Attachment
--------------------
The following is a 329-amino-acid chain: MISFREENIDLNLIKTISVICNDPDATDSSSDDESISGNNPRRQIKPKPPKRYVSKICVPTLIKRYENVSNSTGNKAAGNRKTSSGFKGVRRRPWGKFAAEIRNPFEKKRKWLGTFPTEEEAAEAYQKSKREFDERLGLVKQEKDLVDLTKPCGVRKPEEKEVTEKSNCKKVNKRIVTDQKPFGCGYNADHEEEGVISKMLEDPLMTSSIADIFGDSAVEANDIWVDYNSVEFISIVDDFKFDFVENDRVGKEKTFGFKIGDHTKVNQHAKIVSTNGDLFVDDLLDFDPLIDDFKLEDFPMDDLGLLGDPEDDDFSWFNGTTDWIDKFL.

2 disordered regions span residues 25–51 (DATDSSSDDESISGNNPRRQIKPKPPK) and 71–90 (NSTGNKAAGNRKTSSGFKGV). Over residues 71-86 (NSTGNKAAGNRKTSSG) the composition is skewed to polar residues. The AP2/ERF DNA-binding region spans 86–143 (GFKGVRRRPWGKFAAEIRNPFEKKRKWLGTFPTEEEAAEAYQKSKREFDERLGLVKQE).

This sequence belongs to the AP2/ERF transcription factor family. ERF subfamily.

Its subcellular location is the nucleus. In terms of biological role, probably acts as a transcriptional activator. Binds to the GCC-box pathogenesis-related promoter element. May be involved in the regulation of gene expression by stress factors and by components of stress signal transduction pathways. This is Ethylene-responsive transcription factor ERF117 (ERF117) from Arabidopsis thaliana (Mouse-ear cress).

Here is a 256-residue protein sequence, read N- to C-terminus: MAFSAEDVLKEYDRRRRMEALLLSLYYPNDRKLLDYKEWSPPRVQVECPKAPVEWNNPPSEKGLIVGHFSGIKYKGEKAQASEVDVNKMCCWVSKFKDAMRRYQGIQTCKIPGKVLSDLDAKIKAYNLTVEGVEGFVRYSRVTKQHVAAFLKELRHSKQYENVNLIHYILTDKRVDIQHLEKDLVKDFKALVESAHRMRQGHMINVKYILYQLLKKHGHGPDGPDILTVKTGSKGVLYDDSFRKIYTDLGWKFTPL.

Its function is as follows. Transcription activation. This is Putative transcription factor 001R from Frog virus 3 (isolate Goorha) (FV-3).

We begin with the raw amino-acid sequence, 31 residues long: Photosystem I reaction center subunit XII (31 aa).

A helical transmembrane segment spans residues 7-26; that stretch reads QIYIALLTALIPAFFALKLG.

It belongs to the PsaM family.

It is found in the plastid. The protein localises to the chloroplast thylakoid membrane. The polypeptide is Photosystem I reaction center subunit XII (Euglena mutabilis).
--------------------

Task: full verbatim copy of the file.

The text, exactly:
The following is a 329-amino-acid chain: MISFREENIDLNLIKTISVICNDPDATDSSSDDESISGNNPRRQIKPKPPKRYVSKICVPTLIKRYENVSNSTGNKAAGNRKTSSGFKGVRRRPWGKFAAEIRNPFEKKRKWLGTFPTEEEAAEAYQKSKREFDERLGLVKQEKDLVDLTKPCGVRKPEEKEVTEKSNCKKVNKRIVTDQKPFGCGYNADHEEEGVISKMLEDPLMTSSIADIFGDSAVEANDIWVDYNSVEFISIVDDFKFDFVENDRVGKEKTFGFKIGDHTKVNQHAKIVSTNGDLFVDDLLDFDPLIDDFKLEDFPMDDLGLLGDPEDDDFSWFNGTTDWIDKFL.

2 disordered regions span residues 25–51 (DATDSSSDDESISGNNPRRQIKPKPPK) and 71–90 (NSTGNKAAGNRKTSSGFKGV). Over residues 71-86 (NSTGNKAAGNRKTSSG) the composition is skewed to polar residues. The AP2/ERF DNA-binding region spans 86–143 (GFKGVRRRPWGKFAAEIRNPFEKKRKWLGTFPTEEEAAEAYQKSKREFDERLGLVKQE).

This sequence belongs to the AP2/ERF transcription factor family. ERF subfamily.

Its subcellular location is the nucleus. In terms of biological role, probably acts as a transcriptional activator. Binds to the GCC-box pathogenesis-related promoter element. May be involved in the regulation of gene expression by stress factors and by components of stress signal transduction pathways. This is Ethylene-responsive transcription factor ERF117 (ERF117) from Arabidopsis thaliana (Mouse-ear cress).

Here is a 256-residue protein sequence, read N- to C-terminus: MAFSAEDVLKEYDRRRRMEALLLSLYYPNDRKLLDYKEWSPPRVQVECPKAPVEWNNPPSEKGLIVGHFSGIKYKGEKAQASEVDVNKMCCWVSKFKDAMRRYQGIQTCKIPGKVLSDLDAKIKAYNLTVEGVEGFVRYSRVTKQHVAAFLKELRHSKQYENVNLIHYILTDKRVDIQHLEKDLVKDFKALVESAHRMRQGHMINVKYILYQLLKKHGHGPDGPDILTVKTGSKGVLYDDSFRKIYTDLGWKFTPL.

Its function is as follows. Transcription activation. This is Putative transcription factor 001R from Frog virus 3 (isolate Goorha) (FV-3).

We begin with the raw amino-acid sequence, 31 residues long: Photosystem I reaction center subunit XII (31 aa).

A helical transmembrane segment spans residues 7-26; that stretch reads QIYIALLTALIPAFFALKLG.

It belongs to the PsaM family.

It is found in the plastid. The protein localises to the chloroplast thylakoid membrane. The polypeptide is Photosystem I reaction center subunit XII (Euglena mutabilis).